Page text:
Posts Tagged 'KO'

The Market: New Year’s Resolutions Are Made To Be Broken; More Positive On US Equities

The Market: New Year’s Resolutions Are Made To Be Broken

 

I sat back and marveled at the action in the global markets on Tuesday, wondering if these non-human entities had all of a sudden turned human making New Year’s resolutions to ignore underlying fundamentals and rally 2% a day. But guess what, markets don’t drunkenly warble Auld Lang Syne in symbolic banishment of times gone.  There is no Lord of the Calendar presiding over the indices, ripping the pages of 2011 from the binding, erasing the memory of an ailing global economy, resetting expectations to a level of attainability where economic indicators such as Eurozone PMI indicating a contracting economy are now a positive indicator.  In fact, the only symbolic symmetry I can find is in the economic hangover rattling the brains of money managers finance ministers and newly crowned technocrats the world over.

 

So as January rolls around we are still faced with the same positives and negatives, each release of data driving the markets, each tick of the currency market correlated to the price of commodities and equities.  But here’s THE but: I am more attracted to US equities than I was in 2011.  That is my resolution for the New Year BUT unlike those who resolve to lose significant weight in 2012, my complete transformation won’t happen in one day although it should endure past the next buffet – I mean, rally.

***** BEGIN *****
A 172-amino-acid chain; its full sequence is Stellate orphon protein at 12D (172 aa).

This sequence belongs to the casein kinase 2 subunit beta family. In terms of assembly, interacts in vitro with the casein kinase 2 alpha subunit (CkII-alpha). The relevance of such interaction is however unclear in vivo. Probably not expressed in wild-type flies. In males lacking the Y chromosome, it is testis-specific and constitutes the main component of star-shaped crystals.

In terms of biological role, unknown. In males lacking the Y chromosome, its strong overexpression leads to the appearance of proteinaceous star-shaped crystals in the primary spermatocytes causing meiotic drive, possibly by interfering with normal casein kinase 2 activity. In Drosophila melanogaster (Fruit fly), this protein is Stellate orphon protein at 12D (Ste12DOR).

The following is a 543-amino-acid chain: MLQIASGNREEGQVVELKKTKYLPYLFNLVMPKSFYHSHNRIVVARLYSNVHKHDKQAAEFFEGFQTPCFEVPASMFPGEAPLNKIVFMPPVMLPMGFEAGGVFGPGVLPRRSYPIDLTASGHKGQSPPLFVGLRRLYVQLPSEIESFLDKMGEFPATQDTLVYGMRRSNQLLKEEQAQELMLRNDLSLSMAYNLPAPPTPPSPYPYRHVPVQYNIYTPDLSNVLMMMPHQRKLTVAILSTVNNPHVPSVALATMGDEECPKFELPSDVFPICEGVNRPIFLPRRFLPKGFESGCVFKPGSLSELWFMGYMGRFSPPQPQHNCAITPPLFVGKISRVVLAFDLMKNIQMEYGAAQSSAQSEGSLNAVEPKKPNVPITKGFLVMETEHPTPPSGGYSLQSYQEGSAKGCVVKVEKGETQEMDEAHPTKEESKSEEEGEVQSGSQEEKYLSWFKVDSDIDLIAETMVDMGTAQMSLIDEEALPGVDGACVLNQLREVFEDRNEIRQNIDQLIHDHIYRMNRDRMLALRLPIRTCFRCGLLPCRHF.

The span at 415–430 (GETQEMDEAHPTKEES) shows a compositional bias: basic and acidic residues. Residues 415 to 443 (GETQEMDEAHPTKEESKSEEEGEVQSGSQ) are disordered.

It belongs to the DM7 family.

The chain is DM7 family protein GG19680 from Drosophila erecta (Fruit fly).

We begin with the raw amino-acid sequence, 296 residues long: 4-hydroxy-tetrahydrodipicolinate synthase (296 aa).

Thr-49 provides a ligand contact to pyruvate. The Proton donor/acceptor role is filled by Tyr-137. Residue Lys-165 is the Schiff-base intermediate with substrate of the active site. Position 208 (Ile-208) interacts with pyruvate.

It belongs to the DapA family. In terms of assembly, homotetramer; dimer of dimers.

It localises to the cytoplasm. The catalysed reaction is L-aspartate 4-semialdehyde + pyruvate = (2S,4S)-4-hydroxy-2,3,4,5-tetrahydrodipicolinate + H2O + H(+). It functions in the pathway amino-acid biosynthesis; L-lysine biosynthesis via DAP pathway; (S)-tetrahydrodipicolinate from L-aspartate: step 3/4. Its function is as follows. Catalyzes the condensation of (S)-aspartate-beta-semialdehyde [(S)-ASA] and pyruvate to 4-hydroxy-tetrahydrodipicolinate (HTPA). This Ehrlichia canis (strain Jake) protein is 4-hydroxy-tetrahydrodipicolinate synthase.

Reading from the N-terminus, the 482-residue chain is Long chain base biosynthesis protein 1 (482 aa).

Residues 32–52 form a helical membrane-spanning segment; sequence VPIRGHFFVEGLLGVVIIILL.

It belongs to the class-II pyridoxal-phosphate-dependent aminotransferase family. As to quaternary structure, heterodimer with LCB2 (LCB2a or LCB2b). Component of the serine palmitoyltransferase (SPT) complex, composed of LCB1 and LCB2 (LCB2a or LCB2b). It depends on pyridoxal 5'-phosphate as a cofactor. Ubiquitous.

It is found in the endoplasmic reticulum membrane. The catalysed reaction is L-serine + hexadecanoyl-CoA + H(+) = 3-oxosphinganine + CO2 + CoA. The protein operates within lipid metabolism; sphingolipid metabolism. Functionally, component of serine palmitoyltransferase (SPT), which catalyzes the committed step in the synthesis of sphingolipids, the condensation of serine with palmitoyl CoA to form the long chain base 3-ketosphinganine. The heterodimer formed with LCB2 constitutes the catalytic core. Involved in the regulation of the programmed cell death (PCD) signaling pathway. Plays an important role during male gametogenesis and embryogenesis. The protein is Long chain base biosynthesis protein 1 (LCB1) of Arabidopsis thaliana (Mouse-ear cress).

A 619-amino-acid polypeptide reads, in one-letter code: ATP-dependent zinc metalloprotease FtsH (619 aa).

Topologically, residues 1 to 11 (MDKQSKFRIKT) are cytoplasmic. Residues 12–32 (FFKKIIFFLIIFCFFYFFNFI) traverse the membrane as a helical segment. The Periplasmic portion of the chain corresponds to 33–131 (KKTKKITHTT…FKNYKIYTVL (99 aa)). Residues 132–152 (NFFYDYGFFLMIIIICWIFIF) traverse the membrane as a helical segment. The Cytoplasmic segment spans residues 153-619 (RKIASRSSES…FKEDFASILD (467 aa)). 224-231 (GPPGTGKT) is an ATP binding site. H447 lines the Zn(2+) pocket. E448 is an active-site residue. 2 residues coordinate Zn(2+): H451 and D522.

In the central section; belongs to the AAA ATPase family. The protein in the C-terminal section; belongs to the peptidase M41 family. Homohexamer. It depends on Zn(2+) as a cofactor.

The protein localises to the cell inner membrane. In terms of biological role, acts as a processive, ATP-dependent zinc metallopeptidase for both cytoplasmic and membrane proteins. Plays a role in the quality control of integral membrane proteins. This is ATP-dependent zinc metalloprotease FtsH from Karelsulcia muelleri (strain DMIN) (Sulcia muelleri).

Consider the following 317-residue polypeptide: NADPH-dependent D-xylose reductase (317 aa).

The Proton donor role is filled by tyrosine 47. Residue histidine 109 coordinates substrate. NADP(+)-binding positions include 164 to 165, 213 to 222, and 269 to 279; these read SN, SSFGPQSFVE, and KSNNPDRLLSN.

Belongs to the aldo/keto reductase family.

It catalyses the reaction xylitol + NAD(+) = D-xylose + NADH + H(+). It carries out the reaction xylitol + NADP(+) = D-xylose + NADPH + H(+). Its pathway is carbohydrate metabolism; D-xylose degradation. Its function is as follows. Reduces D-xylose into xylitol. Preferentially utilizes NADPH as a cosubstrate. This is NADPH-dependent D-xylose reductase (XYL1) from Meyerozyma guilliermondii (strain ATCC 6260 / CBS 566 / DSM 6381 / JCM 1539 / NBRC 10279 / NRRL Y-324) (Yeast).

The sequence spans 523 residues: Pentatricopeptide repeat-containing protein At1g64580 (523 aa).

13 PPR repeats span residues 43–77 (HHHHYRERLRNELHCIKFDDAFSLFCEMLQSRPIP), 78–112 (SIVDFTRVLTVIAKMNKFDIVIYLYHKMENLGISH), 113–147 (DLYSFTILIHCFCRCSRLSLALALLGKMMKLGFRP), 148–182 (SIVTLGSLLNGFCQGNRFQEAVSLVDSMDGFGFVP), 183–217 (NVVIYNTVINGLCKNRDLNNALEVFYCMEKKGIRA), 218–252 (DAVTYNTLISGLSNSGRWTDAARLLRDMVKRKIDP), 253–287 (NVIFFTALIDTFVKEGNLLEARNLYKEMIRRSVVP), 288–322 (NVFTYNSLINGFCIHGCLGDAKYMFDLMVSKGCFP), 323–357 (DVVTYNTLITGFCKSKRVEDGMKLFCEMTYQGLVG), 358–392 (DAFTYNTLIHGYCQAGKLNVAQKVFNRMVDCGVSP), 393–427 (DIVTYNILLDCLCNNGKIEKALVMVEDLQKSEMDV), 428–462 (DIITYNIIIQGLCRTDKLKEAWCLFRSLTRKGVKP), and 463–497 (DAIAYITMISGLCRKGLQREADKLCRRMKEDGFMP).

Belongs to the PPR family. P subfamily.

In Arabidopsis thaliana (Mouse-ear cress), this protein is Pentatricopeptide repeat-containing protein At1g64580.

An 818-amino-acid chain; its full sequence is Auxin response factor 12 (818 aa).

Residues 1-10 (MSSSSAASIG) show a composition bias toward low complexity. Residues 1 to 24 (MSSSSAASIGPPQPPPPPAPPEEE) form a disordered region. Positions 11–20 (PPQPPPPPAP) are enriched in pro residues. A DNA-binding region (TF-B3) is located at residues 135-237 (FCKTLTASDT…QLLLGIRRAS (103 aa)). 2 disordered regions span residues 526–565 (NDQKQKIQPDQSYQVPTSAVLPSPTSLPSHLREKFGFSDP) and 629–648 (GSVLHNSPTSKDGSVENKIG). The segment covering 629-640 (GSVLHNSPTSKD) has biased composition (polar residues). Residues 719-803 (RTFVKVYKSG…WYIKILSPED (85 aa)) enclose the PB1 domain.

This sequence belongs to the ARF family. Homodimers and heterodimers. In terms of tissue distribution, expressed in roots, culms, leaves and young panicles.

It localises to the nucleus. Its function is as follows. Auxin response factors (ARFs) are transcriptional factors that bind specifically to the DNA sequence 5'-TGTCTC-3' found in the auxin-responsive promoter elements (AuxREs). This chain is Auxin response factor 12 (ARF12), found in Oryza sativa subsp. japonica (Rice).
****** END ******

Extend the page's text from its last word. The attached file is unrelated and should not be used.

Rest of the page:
Yesterday’s Unicredit rights offering was not a positive sign for the markets.  The 27 investment banks underwriting the offering reportedly accounted for three-quarters of demand for the $9.8 billion offering, a high price to pay for a call option on future fees and one which toxifies (literary alert: new word) their balance sheets in the name of fees and, no doubt, in response to arm twisting by the ECB.  Shareholders were diluted to near zero and the deal was underwater from the first tick.   Can’t imagine there is much appetite for these types of deals going forward as it will swell “bad” assets at the banks involved, somewhat ironically I might add.

 

I still believe that we will see nationalization or partial nationalization of some banks.  The reason is simple: as with Unicredit, their problem loans and refinancing needs exceed their market caps.  Additionally, compliance with Basil standards has led to these banks pulling in credit lines, the most immediate response, which has stifled credit and slowed economic growth.  This, of course, is why the ECB has initiated their lending program.  I surmise that Draghi has had conversations with the banks taking advantage of this lending facility to participate in the new issue market.

 

Next week is critical as Italy and Spain come to market seeking capital from charitable buyers.  European debt is actually not a bad play if you can hold it longer term because it is extremely unlikely that either country will default.  However, I’m not playing and believe the price they have to pay to fund themselves will be extraordinarily high and for Italy this is only the beginning of their refunding.